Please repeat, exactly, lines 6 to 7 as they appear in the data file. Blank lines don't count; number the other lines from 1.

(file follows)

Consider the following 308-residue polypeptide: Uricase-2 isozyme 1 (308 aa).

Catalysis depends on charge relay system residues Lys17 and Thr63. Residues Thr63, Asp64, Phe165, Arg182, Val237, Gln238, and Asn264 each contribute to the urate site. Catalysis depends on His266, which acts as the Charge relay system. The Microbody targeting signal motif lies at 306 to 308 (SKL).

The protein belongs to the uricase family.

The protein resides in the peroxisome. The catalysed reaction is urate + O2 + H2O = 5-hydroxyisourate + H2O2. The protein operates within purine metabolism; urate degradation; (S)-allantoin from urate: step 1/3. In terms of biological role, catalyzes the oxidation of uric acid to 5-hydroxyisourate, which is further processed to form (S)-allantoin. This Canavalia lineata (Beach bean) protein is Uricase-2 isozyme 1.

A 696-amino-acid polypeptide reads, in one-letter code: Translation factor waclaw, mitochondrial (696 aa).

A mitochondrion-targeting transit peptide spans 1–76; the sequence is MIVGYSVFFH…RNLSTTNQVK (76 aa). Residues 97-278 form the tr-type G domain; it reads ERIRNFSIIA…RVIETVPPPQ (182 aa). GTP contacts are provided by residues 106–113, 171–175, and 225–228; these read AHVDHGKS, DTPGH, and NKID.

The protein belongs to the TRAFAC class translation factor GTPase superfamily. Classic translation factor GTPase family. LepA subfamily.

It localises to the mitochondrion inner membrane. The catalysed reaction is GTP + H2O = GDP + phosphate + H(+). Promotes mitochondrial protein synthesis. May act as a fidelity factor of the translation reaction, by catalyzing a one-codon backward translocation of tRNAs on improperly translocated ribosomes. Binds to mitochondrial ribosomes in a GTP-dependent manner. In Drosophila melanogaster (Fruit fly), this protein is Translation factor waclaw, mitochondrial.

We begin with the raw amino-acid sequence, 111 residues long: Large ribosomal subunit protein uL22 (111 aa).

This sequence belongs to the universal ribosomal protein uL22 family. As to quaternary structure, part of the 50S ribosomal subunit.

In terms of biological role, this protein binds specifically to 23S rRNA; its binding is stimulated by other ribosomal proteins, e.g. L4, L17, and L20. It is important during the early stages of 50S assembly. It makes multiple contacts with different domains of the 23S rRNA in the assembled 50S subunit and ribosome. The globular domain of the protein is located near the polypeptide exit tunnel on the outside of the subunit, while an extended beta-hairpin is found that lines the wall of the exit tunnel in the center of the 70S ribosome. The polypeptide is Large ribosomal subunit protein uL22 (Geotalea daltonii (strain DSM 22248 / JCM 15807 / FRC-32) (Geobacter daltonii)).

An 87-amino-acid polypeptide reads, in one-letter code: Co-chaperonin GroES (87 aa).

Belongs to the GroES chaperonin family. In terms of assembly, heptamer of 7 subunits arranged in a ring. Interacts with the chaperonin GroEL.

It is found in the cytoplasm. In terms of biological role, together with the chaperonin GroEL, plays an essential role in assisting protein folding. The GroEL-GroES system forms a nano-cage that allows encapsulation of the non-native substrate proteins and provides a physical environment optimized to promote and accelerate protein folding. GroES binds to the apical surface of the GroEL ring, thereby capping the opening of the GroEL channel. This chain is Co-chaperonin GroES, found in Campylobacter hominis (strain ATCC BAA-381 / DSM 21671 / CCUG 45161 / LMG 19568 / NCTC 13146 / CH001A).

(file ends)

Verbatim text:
A mitochondrion-targeting transit peptide spans 1–76; the sequence is MIVGYSVFFH…RNLSTTNQVK (76 aa). Residues 97-278 form the tr-type G domain; it reads ERIRNFSIIA…RVIETVPPPQ (182 aa). GTP contacts are provided by residues 106–113, 171–175, and 225–228; these read AHVDHGKS, DTPGH, and NKID.

The protein belongs to the TRAFAC class translation factor GTPase superfamily. Classic translation factor GTPase family. LepA subfamily.